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ping 1.1 is the fastest ping

Today seems like a good day to announce something, start something, or just do anything a bit more “unusual”. So I decided to start writing for this forgotten blog. Also, some company also launching something with a lot of 1 too. And while reading news around it, a little command surprised me:

$ ping 1.1
PING 1.1 ( 56 data bytes
64 bytes from icmp_seq=0 ttl=55 time=5.586 ms
64 bytes from icmp_seq=1 ttl=55 time=5.877 ms

I know an IP address can either be specified in a dotted format (a.b.c.d) or as a 32 bits integer (like 16777217). But this is the first time I ever seen one in this form, with just one dot. And being just 1.1, this must be the shorted looking IP address out there. Is it a ping only thing? Nope.

$ python
>>> import socket
>>> socket.gethostbyname('1.1')

$ dig @1.1 +short

Turn out, at least on Linux, an IPv4 address can be specified in 4 ways:

The "normal", most common one, each byte is specified by each of the four numbers.
The a.b part specify the first 2 bytes as normal but c is interpreted as a 16 bits value for the last 2 bytes.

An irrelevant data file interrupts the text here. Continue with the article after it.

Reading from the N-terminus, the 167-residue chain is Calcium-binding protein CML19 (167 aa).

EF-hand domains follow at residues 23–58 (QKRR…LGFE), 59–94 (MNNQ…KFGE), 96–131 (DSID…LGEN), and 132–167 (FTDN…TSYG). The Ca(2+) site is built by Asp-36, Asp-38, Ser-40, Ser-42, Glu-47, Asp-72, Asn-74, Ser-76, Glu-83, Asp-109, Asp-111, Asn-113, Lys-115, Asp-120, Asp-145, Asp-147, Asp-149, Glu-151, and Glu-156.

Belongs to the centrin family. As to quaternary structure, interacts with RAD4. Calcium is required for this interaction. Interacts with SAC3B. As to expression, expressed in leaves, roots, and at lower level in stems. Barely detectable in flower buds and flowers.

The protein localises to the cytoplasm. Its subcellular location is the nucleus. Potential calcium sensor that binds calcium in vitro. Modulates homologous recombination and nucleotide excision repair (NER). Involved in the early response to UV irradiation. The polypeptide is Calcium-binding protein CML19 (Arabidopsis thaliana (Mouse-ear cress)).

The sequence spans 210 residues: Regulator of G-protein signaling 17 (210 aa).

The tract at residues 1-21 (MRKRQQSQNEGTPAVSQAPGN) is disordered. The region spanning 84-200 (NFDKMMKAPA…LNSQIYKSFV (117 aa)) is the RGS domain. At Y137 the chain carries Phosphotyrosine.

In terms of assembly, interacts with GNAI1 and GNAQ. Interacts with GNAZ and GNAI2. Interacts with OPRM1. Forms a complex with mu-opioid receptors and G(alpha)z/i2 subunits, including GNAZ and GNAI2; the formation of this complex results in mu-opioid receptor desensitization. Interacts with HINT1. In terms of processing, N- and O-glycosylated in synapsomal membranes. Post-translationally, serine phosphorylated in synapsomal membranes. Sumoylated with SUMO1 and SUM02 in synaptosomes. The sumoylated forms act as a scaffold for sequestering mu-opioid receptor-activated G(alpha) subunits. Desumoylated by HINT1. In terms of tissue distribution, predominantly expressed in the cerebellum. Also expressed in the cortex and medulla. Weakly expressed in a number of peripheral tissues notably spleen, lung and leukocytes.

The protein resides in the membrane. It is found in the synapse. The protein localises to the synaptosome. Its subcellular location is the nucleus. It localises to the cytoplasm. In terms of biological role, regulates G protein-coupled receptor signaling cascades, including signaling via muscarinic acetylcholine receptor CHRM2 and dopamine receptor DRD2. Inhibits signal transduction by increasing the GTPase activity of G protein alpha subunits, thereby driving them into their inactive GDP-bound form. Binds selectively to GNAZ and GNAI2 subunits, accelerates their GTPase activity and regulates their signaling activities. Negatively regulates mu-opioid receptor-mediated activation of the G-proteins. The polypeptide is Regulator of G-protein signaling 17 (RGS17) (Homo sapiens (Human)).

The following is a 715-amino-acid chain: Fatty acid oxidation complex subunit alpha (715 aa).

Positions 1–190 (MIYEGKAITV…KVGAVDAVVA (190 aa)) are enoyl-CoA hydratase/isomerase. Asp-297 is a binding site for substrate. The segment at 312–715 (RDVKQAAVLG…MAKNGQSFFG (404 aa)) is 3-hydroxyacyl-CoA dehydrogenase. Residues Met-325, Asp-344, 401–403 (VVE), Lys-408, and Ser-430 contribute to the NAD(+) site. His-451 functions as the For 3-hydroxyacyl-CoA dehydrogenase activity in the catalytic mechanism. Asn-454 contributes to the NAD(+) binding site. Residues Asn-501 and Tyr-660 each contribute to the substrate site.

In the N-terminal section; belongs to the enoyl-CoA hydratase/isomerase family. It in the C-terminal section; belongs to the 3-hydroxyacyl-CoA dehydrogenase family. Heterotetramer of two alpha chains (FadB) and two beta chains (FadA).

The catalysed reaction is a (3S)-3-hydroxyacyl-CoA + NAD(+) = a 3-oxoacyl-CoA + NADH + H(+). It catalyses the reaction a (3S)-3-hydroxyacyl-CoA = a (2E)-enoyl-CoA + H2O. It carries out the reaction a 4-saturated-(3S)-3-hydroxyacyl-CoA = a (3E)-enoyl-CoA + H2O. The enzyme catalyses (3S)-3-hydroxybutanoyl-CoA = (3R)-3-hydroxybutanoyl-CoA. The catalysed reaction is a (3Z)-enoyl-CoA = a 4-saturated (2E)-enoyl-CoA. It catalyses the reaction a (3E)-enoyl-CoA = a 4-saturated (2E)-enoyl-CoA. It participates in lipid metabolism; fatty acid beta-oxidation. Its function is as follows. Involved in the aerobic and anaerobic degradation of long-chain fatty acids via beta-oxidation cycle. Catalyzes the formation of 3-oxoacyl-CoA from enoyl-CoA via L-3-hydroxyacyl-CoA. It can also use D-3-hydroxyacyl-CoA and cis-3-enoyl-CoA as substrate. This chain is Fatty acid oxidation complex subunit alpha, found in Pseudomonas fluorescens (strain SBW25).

Similarly, a specify the first byte and b is interpreted as a 24 bits value for the last 3 bytes.
The value is interpreted as a 32 bits value.

So that how 1.1 is interpreted as the same as 1.0.1 or for ping as well as other utilities. Also, try ping 127.1.

But that doesn’t mean it can be used for the address everywhere you can type an IP address though. For example:

$ dig -x +short

$ dig -x 1.1 +short
# nothing

The subtle difference here is 1.1 is not being used, hence interpreted, as an IP address. It is just a value used directly in a DNS query for the PTR record of <IP address> And a value in a DNS query is not being interpreted the same as an IP address.

$ dig -x 1.1 | grep -iA1 question
;      IN  PTR

Anyway, from now ping 1.1 is my fastest (to type) command to test for Internet connectivity.